Male circumcision requires the amputation of the foreskin in order to expose the glans of the penis. The Bible mentions that this procedure was common not only among the Israelites but also in Egypt, Edom, Ammon, Moab, and among “all who live in the wilderness” (Jer 9:25-26); conspicuous by its absence is any mention within Mesopotamian cultures. Consequently, when the Lord spoke with Abraham about circumcision (Gen 17:1-14), any familiarity he had with the procedure probably was gleaned during his Egyptian stay rather than from his experience in his former homeland.
These verses occur in the context of presenting a sacrificial animal as an offering to the Lord. The Israelites believed the blood of such an animal was sacred, since it carried the very essence of life itself. In a sense, the blood was the ransom price that atoned for their sins. It was to be drained from the animal and poured on the ground at the base of the altar.
Many, but not all, of the deities worshiped in the mysteries were originally associated with fertility. As such, their associated myths often referred to the natural cycle as it waxes and wanes (for instance, Demeter) or to the dying and rising of a god (Attis, Adonis, Osirs). Some scholars thing that the mysteries used this feature of the myth to give symbolic expression of rising to immorality with the deity. However, not all scholars agree; some deities venerated in mystery religions did not die or rise; moreover, the exact use of the myth in the mysteries is often unclear, though some concept of immorality seems to be implied.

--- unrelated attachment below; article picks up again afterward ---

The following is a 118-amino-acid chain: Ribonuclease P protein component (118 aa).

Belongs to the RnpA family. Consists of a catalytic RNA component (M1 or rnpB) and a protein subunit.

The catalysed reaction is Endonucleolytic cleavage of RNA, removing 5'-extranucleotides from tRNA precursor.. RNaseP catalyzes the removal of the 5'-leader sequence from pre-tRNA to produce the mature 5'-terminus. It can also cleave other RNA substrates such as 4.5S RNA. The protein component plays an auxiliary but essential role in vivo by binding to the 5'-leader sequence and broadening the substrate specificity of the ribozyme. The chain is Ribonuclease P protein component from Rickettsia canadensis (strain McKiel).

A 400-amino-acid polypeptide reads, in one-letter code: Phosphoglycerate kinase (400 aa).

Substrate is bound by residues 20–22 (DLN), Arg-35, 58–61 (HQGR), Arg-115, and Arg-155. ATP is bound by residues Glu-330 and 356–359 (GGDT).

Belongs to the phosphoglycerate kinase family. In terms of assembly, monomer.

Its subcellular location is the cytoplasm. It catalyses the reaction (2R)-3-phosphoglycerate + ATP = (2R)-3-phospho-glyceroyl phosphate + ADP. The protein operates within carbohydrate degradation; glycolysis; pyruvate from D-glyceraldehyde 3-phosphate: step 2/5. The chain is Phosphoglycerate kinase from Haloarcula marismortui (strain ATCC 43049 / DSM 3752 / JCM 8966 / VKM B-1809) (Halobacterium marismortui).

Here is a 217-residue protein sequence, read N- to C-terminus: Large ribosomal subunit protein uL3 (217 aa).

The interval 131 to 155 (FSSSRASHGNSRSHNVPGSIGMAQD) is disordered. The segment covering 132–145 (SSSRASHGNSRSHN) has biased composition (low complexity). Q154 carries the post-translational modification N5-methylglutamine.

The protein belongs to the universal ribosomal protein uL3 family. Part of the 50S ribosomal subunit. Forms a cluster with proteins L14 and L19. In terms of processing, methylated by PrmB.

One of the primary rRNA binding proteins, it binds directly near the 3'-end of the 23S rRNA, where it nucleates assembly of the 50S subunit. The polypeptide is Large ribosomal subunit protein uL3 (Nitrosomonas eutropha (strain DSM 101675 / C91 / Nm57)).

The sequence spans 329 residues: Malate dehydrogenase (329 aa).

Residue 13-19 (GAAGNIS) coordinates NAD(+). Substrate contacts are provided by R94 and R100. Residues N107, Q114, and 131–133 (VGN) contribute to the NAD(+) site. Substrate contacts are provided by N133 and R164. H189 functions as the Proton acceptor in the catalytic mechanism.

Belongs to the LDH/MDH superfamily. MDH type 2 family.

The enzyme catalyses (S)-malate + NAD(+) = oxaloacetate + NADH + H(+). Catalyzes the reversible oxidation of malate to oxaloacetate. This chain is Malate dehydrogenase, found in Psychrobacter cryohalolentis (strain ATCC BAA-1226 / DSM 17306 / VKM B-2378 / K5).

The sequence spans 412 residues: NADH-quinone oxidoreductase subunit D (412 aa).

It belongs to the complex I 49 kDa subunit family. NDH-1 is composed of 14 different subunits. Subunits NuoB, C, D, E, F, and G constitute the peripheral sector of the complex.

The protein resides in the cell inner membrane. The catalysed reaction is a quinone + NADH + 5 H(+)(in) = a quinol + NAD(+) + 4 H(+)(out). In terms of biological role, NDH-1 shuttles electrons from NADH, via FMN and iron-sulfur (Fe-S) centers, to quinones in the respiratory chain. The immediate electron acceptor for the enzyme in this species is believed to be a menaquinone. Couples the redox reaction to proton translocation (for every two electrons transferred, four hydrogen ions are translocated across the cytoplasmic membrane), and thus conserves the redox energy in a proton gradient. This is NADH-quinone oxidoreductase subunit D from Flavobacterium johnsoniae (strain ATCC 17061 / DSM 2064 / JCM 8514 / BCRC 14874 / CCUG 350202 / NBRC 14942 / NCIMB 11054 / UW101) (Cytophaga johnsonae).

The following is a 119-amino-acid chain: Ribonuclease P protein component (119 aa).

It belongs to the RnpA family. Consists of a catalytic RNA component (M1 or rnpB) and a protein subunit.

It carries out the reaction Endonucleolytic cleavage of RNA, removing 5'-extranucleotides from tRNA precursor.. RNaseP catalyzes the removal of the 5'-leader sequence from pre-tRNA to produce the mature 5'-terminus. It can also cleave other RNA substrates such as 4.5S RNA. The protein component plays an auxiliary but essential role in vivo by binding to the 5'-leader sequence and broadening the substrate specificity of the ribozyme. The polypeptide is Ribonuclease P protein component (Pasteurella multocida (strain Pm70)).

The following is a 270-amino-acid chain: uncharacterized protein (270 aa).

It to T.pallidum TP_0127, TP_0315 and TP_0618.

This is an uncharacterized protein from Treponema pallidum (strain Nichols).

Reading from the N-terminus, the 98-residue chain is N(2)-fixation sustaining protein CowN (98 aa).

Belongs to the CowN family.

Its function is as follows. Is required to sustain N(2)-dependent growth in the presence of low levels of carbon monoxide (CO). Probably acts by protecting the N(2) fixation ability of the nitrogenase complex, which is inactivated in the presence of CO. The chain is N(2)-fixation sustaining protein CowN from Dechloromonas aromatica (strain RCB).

Kurios is the word normally employed in the NT to speak of Jesus as Lord. The word, however, has a wide range of reference, being used of God (Acts 2:34), Jesus (Luke 10:1), humans (Acts 16:19), and angels (Acts 10:4). When characters in the Gospels speak of Jesus as Lord, they often mean no more than “sir.” At other times the designation Kurios expresses a full confession of
Token or sign. While the word “symbol” does not appear in the Bible, both the OT and NT are rich in symbolism and symbolic language.
Symbols, whether objects, gestures, or rituals, covey meaning to the rational, emotional, and intuitive dimensions of human beings. The universal and supreme symbol of Christian faith is the cross, an instrument of execution. For Christians this hideous object comes to be a sign of God’s love human beings,.